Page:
Introducing CFD Trading

The Forex market is a vast entity where traders meet and speculate on the future movement of a currency or currency pair. Despite the general belief, most of the market participants aren’t retail traders.

In fact, the retail traders represent only a small fraction of all the parties that buy or sell in this environment. More precisely, a single-digit fraction!

It is said that out of the total of five trillion dollars that change hands every day on the Forex market, only about six or so percent of it belongs to the retail traders. Coupling that info with the fact that trading is over eighty percent automated these days and you’ll have an idea about who’s responsible for the sudden spikes and dips in the Forex market.

When the prices move during the NFP (Non-Farm Payrolls) release in a fraction of a second, that’s not human trading. That’s not the retail trader, the average Joe.

Instead, the other market participants are responsible for such reactions. Forex brokers from all over the world, for example from the United Kingdom or other parts, actively participate in the Forex market.

Depending on the brokerage house model, the broker decides to keep some or all their retail traders’ orders in-house. Brokers set up a trading department to deal with their customers’ orders.

Liquidity providers, commercial banks, and even central banks actively participate in the currency market. Not to mention consortium of banks that deal with the funding of a merger and so, as they need to exchange vast sums of money.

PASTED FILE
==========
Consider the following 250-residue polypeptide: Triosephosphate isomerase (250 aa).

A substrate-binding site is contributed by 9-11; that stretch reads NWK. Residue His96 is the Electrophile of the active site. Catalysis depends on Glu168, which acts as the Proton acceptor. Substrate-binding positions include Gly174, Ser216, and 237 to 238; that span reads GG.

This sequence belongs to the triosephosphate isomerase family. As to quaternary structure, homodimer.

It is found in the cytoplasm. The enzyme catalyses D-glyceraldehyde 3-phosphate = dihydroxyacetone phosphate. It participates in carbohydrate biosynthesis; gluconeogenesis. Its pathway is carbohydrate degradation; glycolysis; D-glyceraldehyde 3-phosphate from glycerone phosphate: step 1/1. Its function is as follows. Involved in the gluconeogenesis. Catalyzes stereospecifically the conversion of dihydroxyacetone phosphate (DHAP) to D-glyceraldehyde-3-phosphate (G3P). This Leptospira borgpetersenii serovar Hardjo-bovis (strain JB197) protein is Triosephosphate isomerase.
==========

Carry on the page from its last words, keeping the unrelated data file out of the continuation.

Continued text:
All these actors contribute to the market’s volatility. It is because of them the currency market moves so fast, not because of the trading coming from retail traders.

Introducing CFD Trading

Facing stiff competition, Forex brokers realized they’d survive only by offering new products to the retail trader. Because of the factors explained above, Forex brokers struggle to retain customers from the smallest customer pool in the market: the retail trader.

Therefore, the competition is ruthless. Brokers realized they need to stay up-to-date with all the new technologies (it is because of that that today ECN – Electronic Communication Network and STP – Straight Through Protocol exists) and to offer new ways to retain the retail clients. And, of course, to find some new ones.

One way to accomplish the tasks is to offer new products to trade. To expand the product offering.

As such, a CFD or a Contract for Difference appeared. Trading such a contract is super easy for the Forex trader, as it is similar to buying or selling a currency pair.

No ownership is involved whatsoever; all traders need to do is to correctly indicate the direction and gain the respective difference if the market moves in their favor. If not, they’ll mark a loss.

Because of CFD’s, traders have access to markets otherwise difficult to access. All commodities in a Forex account are subject to CFD trading. Gold, silver, oil, and even stock indexes represent CFDs.

Moreover, individual stocks (typically a Forex broker will list here the shares of a well-known stock, like Apple, etc.) trade under the CFD’s rules. In other words, everything that appears in a Forex trading account, other than the currency pairs, are CFD’s.


For diversification reasons, CFD’s are a great way to hedge a trading account or to split the risk. Moreover, they offer the Forex traders the possibility to access different markets without the need to open an account with another entity: stockbroker, commodity broker, etc.

It comes handy to have various markets to analyze, as many of them are inter-related with the Forex market. For example, everyone knows the Canadian Dollar, and the oil price enjoy a direct relationship, that gold and the Australian Dollar move in tandem and that JPY pairs and the U.S. stock indexes travel together too.

Having the possibility to access them all from the same trading account, is a significant opportunity. All these, thanks to CFD trading.

Leave a Reply